As the mid and upper-level wave crossed the region, moisture was eventually advected across the Appalachians and across North Carolina. High-based statocumulus were present across much of central and western North Carolina. as mountain wave activity increased. The 00 UTC sounding later in the day revealed more moisture in the mixed layer at Greensboro. The addition of moisture at the top of the mixed layer moistened the air being mixed down to the surface during the day, and ultimately kept dewpoints and relative humudities from crashing to an even more dangerous level.

The Red Flag Program

Specific details about NWS Raleigh's fire weather program can be found in our Fire Weather Operating Plan. The Fire Weather Operating Plan specifically defines the critical weather parameters for collaboration of a Red Flag Warning. These parameters were agreed upon by the National Weather Service Offices that produce fire weather forecasts in NC, and the local user agencies, which include the U.S. Forest Service and the N.C. Forest Service. The critical weather parameters for collaboration of a Red Flag Warning include:
  • Sustained winds of 20 MPH or greater and/or gusts of 30 MPH or greater
  • Minimum relative humidity values of 25 percent or less
When the weather parameters (as determined by the NWS) are forecast to reach the critical thresholds, the NWS contacts the N.C. Forest Service (NCFS). The NCFS is responsible for monitoring fuel moisture levels. When the fuel moisture values are expected to reach critically dry levels (as determined by the NCFS) and the critical weather parameters are expected to be met, a Red Flag Warning or a Fire Weather Watch is issued. The User Agency (NCFS) makes the final decision on whether or not to issue the Red Flag Warning or Fire Weather Watch after all coordination has taken place.

There are times in which the NCFS has preferred to have a Fire Danger Statement issued in lieu of a Red Flag Warning, even when the critical fire weather parameters are forecast to be met. This may be in part due to marginal fuel moisture levels, time of year, and other issues within the agency.

Remote Sensing of Wildfires

click to enlarge Remote sensing instruments, specifically satellite and radar, provide imagery which can be quite useful for fire detection. Smoke plumes from fires can be viewed with weather surveillance radars and visible channel satellite imagery while the shortwave infrared (3.9 micron) satellite channel can literally sense heat associated with fires.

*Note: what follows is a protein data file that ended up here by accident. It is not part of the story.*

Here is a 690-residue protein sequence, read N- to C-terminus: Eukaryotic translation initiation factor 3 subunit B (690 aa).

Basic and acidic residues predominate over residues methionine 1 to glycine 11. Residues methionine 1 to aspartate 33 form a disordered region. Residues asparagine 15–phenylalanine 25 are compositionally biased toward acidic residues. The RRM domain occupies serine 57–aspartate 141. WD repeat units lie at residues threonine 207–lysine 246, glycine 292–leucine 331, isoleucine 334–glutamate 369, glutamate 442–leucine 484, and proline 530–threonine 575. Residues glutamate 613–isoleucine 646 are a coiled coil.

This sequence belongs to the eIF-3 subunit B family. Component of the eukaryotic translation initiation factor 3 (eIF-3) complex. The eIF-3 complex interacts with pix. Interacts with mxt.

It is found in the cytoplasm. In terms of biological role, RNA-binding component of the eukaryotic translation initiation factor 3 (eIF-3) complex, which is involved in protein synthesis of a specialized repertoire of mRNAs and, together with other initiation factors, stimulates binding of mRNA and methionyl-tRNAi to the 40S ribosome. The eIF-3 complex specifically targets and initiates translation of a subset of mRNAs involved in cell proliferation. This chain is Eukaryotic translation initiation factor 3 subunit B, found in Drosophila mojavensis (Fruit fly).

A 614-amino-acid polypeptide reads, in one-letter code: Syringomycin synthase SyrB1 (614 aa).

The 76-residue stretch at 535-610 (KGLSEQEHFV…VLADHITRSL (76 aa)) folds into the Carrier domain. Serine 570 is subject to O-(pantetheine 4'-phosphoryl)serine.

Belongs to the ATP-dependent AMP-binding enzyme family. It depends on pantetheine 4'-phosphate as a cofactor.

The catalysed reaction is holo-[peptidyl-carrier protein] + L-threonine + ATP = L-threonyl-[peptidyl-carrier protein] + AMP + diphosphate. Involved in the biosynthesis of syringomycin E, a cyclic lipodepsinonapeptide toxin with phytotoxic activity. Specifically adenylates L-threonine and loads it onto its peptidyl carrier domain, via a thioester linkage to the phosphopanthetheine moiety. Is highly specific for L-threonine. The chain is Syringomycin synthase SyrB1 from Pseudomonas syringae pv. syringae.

The sensitivity of the WSR-88D radar used by the NWS allows forecasters to view non precipitation echoes such as ground clutter, birds, insects, and smoke plumes. On Sunday February 10, several WSR-88D radars across the Mid Atlantic detected several smoke plumes across the Carolinas and Virginia. The image to the right is a regional base reflectivity image from 2312Z that shows several smoke plumes across the region. There are a handful of smoke plumes being blown eastward across southern Virginia along with smoke plumes originating in Franklin, Harnett, and Hoke Counties in North Carolina.

The animation below shows the base reflectivity product from the Raleigh, krax WSR-88D radar between 1603Z and 2356Z on Sunday. Note the smoke plumes that develop and then spread east in the strong westerly low level flow. Persistent plumes can be seen from fires in northern Hoke, eastern Harnett, and western Franklin counties. A Java Loop krax base reflectivity imagery that can be stopped, controlled and zoomed is also available.

click to enlarge Meteorologists often use long wave (10.7 micron) infrared satellite imagery in weather forecasting. But the properties of the 3.9 micron channel, however, make it valuable for detecting hot spots associated with fires. Blackbody radiance in the 3.9 micron channel increases more rapidly with temperature than the radiance in the 10.7 micron channel. Therefore, the 3.9 micron channel is more sensitive to sub pixel hot spots than the 10.7 micron channel, and is resultantly better suited for fire detection.